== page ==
Base Metals’ presence has led to a recent mining boom. In 2011, seven licenses were granted for mining and another four for exploration. Nine deals were concluded for development purposes, and equipment for a geological laboratory was purchased. At present, mines are being developed in the Kashatagh region, while in the town of Maghavuz in the Martakert region, coal is being mined and supplied to the Yerevan Thermal Power Plant. However, it is not public knowledge to whom the licenses for the exploitation of mineral resources have been granted, or how much investment has been made.
In 2010, Base Metals processed about 365,000 tons of ore and produced 27,000 tons of concentrate, paying to the NKR state budget about $12 million in taxes. Base Metals’s profit for 2010 was more than $51 million. The company paid out about $7 million in wages, with about 1,300 employees earning around $450 a month.
The plant is switching to new production capacities, first of all in the Tsaghkashen mining complex (near the village of Nerkin Oratagh in the Martakert region). According to the company director, Artur Mkrtumian, the mines in Tsaghkashen are not as rich in copper and gold as the ones in Drmbon, but copper and molybdenum resources there will make it possible to set up larger-scale production.
According to Karabakh Prime Minister Ara Harutiunian, in the coming years the country’s economic performance will be ensured by the mining industry. (Base Metals tops the list of Karabakh’s taxpayers.) Work in this direction has already been initiated in Tsaghkashen, Kovsakan, Karvachar and Martuni. He noted with regret that 2013 will be a difficult year, since the reserves of the Drmbon fields are “drying up”, which means budget revenues in the form of taxes from there will also be decreasing. “However, 2014 will be marked by a rise not only due to Tsaghkashen’s field, but also due to the development of other fields,” said Harutiunian.
From January to September 2012, products worth about $71 million were turned out in Karabakh, of which 24.5 percent was the share of the mining industry. In 2011, industrial output in monetary terms totaled close to $120 million, an eight percent rise over 2010. Simultaneously, mining volumes decreased by 14.9 percent. (The apparent discrepancy in the figures is explained by the fact that the value of extracted products have risen, meaning more value for the volume, and by the fact that other industries showed growth.)
The largest source of electricity in Karabakh, the Sarsang Hydropower Plant, located on the Tartar River, has a capacity of 50 megawatts. The republic is actively developing its smaller hydropower potentialities. Over the past few years several small hydropower plants have been built and operated in Karabakh, including Mataghis-1, Mataghis-2, Syunik-1, Syunik-2, Trghe-1, Trghe-2 and Trghe-3. Construction is continuing on the Syunik-3 Hydropower Plant. Thus, in total, along with the Sarsang plant, which produces annually an average of 130 million kilowatts per hour of electricity, the new hydroelectric facilities have a total capacity for generation of about 330 million kilowatts per hour of electric power. The total potential of the country can secure the production of up to 700 million kw/h of electricity each year—twice as much as the needs of the republic’s population, and an avenue for export.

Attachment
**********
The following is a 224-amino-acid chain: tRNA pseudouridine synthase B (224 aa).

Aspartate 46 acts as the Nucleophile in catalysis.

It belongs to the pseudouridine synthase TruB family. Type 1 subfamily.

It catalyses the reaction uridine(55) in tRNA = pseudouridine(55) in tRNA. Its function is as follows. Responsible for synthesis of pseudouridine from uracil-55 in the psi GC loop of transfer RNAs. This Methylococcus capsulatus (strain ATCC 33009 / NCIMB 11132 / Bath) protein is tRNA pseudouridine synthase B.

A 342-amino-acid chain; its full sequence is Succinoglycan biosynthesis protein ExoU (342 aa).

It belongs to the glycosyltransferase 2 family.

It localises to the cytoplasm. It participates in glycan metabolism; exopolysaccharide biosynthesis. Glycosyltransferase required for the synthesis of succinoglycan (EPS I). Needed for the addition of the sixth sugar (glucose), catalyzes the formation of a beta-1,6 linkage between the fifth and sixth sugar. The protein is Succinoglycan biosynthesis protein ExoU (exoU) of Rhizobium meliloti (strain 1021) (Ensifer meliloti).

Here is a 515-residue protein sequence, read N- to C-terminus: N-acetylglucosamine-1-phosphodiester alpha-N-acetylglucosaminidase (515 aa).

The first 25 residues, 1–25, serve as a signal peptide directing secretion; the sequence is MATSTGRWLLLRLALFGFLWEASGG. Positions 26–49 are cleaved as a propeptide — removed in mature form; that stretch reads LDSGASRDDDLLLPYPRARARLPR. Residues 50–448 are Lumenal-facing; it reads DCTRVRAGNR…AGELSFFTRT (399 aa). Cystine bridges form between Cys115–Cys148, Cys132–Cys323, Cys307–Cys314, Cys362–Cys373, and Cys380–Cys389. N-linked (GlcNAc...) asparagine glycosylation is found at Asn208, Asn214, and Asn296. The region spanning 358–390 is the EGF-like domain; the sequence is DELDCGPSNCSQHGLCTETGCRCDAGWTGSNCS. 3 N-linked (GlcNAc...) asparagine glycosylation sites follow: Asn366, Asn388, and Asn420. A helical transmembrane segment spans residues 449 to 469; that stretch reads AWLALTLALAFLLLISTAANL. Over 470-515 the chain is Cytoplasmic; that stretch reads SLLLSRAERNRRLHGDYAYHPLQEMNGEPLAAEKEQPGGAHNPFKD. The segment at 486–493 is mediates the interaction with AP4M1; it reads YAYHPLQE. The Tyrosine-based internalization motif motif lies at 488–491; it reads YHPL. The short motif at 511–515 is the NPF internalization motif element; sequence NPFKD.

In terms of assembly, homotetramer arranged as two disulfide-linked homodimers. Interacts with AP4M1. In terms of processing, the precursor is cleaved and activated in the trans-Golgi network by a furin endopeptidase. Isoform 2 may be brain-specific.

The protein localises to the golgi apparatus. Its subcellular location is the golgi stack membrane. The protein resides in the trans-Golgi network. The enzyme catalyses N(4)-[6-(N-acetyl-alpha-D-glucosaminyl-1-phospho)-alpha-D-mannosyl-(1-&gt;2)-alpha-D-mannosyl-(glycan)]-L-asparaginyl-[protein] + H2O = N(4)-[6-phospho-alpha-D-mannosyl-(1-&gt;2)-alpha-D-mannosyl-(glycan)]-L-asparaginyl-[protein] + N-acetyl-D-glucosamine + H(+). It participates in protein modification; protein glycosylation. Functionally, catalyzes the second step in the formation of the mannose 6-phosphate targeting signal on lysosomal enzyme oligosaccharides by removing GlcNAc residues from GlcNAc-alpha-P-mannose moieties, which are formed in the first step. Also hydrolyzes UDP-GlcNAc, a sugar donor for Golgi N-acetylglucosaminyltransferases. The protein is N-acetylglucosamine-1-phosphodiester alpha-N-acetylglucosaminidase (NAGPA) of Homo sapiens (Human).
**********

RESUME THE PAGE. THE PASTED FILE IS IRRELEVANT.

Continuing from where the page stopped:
Construction of the Trghe-2 project was about $6.1 million, and was paid for by Artsakh HPP OJSC (Open Joint Stock Company.) One of the latest launches of hydropower plants took place in the village of Mataghis on July 1. The plant employs 10 specialists from China, the world’s largest consumer of energy.
Syunik-2, with a capacity of 3.2 megawatts and a possibility of generating 26 million kilowatts per hour of electricity a year, was launched in the Kashatagh region. The Akari River annually supplies the Arax with about 720 million cubic meters of water. If this entire amount were used for the production of electricity, it would generate some 45 megawatts of electricity per hour, says ArmWaterProject Director Yuri Javadian, who manages the project.
Contributing to the implementation of the program are Armenians from Armenia, Belgium, Canada, Iran, Syria, the United Arab Emirates, the United States and other countries.
One of the leading advocates of hydropower production in Karabakh has been AGBU Central Board member Joseph Oughourlian, co-founder and Chief Executive Officer of Amber Capital Investment (based in New York City) and a primary investor in Artsakh HPP. A first step in developing the energy industry has been allowing citizens to become co-owners of state property—anyone can become a shareholder of Artsakh HPP. There are currently 1,200 shareholders.
However, the fact that Karabakh is not recognized internationally and the continuing communications blockade by Azerbaijan, leave no routes to export its electricity. Karabakh could supply electricity to the border areas of neighboring Iran, and in fact, in 2002, started construction of a power plant on the Arax River. Azerbaijan protested to Iran and to international agencies, and construction was halted. (It is believed widely that the plant did start operation in 2008 and has since been supplying electricity, but as it is a politically-sensitive issue, no official information is available to confirm this.)
Waiting to reach its potential output, Karabakh at the moment does not provide enough electricity even for its own needs. ArtsakhEnergo, the power distributing company, distributed in 2011 a total of 259.3 million kw/h of electricity, including 137.6 million kw/h imported from Armenia. Artsakh HPP produced 104.2 million kw/h (40 percent of the consumed amount), and the hydropower plants Syunik-1 and Syunik-2 turned out 17.5 kw/h.
Karabakh, the “Black Garden,” has always been regarded as a country rich in agriculture. But the war in the early 1990s destroyed most infrastructure, and by 2000, only five percent of land was irrigated. The areas under irrigation have been doubled since then. But, despite the fact that the government has declared agriculture a priority area of the economy, dramatic improvement is still needed in this sector.